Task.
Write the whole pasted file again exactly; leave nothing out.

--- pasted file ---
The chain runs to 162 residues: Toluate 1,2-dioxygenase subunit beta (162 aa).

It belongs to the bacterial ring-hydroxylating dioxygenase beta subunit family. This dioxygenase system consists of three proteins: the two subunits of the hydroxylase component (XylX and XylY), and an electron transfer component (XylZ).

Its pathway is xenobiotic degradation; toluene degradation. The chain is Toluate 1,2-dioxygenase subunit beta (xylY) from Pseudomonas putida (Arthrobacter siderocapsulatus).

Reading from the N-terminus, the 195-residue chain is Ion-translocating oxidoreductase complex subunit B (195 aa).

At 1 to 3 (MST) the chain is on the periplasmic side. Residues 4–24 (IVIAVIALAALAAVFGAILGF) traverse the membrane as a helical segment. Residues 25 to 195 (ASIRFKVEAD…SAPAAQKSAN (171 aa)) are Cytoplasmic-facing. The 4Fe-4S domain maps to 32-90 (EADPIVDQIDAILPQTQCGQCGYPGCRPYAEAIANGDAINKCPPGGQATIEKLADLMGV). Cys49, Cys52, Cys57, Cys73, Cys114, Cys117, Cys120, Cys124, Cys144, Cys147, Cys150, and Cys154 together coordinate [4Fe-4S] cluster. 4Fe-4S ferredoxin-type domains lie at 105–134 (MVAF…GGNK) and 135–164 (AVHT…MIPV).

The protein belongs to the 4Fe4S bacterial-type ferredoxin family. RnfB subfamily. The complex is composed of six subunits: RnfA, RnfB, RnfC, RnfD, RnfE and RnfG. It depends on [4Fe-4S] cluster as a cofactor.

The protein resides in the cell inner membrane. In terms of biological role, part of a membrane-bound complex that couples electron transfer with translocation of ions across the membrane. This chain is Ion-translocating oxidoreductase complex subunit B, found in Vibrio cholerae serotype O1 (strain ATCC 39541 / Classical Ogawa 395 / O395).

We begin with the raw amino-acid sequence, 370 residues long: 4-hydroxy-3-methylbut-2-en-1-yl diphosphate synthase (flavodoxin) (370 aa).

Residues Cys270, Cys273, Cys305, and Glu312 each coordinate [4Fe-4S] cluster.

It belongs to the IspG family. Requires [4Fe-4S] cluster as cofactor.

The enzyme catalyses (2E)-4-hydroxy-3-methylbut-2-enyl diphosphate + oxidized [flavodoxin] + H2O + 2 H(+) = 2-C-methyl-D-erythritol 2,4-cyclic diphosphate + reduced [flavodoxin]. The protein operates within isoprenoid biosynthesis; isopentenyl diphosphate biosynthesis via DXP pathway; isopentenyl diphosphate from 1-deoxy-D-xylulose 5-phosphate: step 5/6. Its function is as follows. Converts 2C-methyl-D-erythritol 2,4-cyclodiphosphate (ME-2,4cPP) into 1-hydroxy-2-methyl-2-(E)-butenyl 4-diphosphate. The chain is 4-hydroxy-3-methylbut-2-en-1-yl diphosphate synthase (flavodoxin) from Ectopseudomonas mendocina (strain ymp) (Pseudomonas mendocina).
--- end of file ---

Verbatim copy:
The chain runs to 162 residues: Toluate 1,2-dioxygenase subunit beta (162 aa).

It belongs to the bacterial ring-hydroxylating dioxygenase beta subunit family. This dioxygenase system consists of three proteins: the two subunits of the hydroxylase component (XylX and XylY), and an electron transfer component (XylZ).

Its pathway is xenobiotic degradation; toluene degradation. The chain is Toluate 1,2-dioxygenase subunit beta (xylY) from Pseudomonas putida (Arthrobacter siderocapsulatus).

Reading from the N-terminus, the 195-residue chain is Ion-translocating oxidoreductase complex subunit B (195 aa).

At 1 to 3 (MST) the chain is on the periplasmic side. Residues 4–24 (IVIAVIALAALAAVFGAILGF) traverse the membrane as a helical segment. Residues 25 to 195 (ASIRFKVEAD…SAPAAQKSAN (171 aa)) are Cytoplasmic-facing. The 4Fe-4S domain maps to 32-90 (EADPIVDQIDAILPQTQCGQCGYPGCRPYAEAIANGDAINKCPPGGQATIEKLADLMGV). Cys49, Cys52, Cys57, Cys73, Cys114, Cys117, Cys120, Cys124, Cys144, Cys147, Cys150, and Cys154 together coordinate [4Fe-4S] cluster. 4Fe-4S ferredoxin-type domains lie at 105–134 (MVAF…GGNK) and 135–164 (AVHT…MIPV).

The protein belongs to the 4Fe4S bacterial-type ferredoxin family. RnfB subfamily. The complex is composed of six subunits: RnfA, RnfB, RnfC, RnfD, RnfE and RnfG. It depends on [4Fe-4S] cluster as a cofactor.

The protein resides in the cell inner membrane. In terms of biological role, part of a membrane-bound complex that couples electron transfer with translocation of ions across the membrane. This chain is Ion-translocating oxidoreductase complex subunit B, found in Vibrio cholerae serotype O1 (strain ATCC 39541 / Classical Ogawa 395 / O395).

We begin with the raw amino-acid sequence, 370 residues long: 4-hydroxy-3-methylbut-2-en-1-yl diphosphate synthase (flavodoxin) (370 aa).

Residues Cys270, Cys273, Cys305, and Glu312 each coordinate [4Fe-4S] cluster.

It belongs to the IspG family. Requires [4Fe-4S] cluster as cofactor.

The enzyme catalyses (2E)-4-hydroxy-3-methylbut-2-enyl diphosphate + oxidized [flavodoxin] + H2O + 2 H(+) = 2-C-methyl-D-erythritol 2,4-cyclic diphosphate + reduced [flavodoxin]. The protein operates within isoprenoid biosynthesis; isopentenyl diphosphate biosynthesis via DXP pathway; isopentenyl diphosphate from 1-deoxy-D-xylulose 5-phosphate: step 5/6. Its function is as follows. Converts 2C-methyl-D-erythritol 2,4-cyclodiphosphate (ME-2,4cPP) into 1-hydroxy-2-methyl-2-(E)-butenyl 4-diphosphate. The chain is 4-hydroxy-3-methylbut-2-en-1-yl diphosphate synthase (flavodoxin) from Ectopseudomonas mendocina (strain ymp) (Pseudomonas mendocina).